I'll See You at Work: Spatial Features and Discrimination

58 Pages Posted: 24 Mar 2021

See all articles by Tristin K. Green

Tristin K. Green

University of San Francisco - School of Law

Date Written: March 23, 2021

Abstract

We increasingly talk about HR practices and work cultures as mechanisms for discrimination in work with nary a thought given to one of the most obvious influences on our daily work lives: where we work. This article seeks to change that. In it, I delineate spatial features as a condition of discrimination in workplaces and develop an understanding of what spatial features might matter and why. Drawing together some seemingly disparate lines of research and literature—from social psychology and sociology to geographies and urban planning—I theorize three specific spatial feature categories: insularity, precarity, and permeability. Each of these categories is about place as it affects our interactions and our expectations around interactions in our work.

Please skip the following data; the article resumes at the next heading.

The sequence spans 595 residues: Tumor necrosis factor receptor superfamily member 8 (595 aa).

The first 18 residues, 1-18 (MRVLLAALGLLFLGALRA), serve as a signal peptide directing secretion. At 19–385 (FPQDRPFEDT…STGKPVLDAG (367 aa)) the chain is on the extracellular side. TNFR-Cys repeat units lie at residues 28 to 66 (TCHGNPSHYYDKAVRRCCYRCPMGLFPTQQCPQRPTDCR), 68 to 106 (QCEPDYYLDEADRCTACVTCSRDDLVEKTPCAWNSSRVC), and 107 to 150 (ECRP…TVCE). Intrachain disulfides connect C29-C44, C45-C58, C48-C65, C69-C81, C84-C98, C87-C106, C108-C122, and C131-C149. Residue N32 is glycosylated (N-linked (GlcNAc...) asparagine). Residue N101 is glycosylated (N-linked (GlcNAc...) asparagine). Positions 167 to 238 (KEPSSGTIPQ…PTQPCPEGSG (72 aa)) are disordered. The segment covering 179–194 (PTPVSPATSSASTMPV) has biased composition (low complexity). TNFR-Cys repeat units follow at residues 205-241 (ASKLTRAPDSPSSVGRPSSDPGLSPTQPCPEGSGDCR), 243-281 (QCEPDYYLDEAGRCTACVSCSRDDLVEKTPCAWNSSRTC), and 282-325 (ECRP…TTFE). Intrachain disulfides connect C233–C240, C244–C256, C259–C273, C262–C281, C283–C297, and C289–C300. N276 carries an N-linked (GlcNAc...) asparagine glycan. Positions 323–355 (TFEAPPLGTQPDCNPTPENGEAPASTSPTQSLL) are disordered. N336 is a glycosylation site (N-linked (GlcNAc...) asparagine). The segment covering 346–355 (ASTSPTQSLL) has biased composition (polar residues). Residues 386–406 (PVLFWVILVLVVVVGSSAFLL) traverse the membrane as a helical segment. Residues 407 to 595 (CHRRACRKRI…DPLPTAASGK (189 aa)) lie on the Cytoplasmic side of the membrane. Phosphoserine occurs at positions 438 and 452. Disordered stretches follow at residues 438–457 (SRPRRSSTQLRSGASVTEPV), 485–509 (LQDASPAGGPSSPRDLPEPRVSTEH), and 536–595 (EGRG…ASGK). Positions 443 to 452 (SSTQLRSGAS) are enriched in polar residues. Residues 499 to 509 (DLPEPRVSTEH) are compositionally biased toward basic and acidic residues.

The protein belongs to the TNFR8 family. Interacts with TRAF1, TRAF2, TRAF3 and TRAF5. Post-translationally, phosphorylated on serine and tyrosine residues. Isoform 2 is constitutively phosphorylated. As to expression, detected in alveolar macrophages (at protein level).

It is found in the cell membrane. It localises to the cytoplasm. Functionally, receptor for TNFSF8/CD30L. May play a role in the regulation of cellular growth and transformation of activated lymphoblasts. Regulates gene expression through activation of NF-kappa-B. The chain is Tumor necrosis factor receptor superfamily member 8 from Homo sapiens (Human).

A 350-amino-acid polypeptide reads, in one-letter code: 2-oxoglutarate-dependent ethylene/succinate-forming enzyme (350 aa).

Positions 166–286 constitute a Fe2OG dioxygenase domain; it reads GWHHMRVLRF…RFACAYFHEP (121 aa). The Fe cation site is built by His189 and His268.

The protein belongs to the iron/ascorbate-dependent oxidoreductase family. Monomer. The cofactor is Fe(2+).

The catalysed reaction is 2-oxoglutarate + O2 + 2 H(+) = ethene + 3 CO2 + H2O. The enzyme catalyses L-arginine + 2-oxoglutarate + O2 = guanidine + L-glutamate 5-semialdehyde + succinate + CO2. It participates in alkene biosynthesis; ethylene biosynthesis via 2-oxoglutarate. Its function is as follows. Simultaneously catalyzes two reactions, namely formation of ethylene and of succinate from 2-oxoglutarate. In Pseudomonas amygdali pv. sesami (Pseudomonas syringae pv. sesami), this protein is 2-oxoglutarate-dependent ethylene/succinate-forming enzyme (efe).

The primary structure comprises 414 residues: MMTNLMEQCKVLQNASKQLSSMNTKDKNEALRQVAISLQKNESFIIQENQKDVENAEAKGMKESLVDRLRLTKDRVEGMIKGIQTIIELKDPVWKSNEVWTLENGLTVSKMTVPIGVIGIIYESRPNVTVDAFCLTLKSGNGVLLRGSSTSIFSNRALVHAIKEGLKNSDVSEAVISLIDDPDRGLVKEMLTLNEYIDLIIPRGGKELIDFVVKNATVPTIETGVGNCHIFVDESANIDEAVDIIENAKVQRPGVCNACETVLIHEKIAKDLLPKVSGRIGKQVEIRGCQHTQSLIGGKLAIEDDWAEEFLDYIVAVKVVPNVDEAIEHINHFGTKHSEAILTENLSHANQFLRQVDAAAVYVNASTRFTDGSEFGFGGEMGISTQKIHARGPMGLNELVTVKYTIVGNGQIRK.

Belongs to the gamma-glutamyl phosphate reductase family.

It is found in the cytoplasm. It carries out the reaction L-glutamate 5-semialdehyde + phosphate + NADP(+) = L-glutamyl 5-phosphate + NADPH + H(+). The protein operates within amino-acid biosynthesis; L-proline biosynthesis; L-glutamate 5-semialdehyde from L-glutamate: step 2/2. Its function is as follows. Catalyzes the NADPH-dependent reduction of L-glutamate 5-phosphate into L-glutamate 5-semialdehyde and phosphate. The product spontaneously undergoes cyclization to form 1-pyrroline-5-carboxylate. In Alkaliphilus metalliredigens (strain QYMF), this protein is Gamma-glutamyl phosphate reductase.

The Article also examines the law’s current stance toward spatial features, segregation, and discrimination. It turns out that we are at an important crossroad: Where once spatial segregation was an obvious form of discrimination, today courts are backpedaling. Segregation is downplayed as evidence of discrimination, and spatial features are often either ignored entirely or siphoned off into individualized allegations, where they are treated as passing, innocuous moments of subjective experience rather than as organization-driven causal contributors to systemic discrimination. I urge us to put work “place” on our research and advocacy agendas and to consider spatial features and segregation as casual mechanisms for discrimination in legal cases as well. I make several specific recommendations to this end.

Keywords: discrimination, segregation, race, sex, spatial justice, Civil Rights Act

Suggested Citation

Green, Tristin K., I'll See You at Work: Spatial Features and Discrimination (March 23, 2021). Available at SSRN: https://ssrn.com/abstract=3811011

Tristin K. Green (Contact Author)

University of San Francisco - School of Law ( email )

2130 Fulton Street
San Francisco, CA 94117
United States

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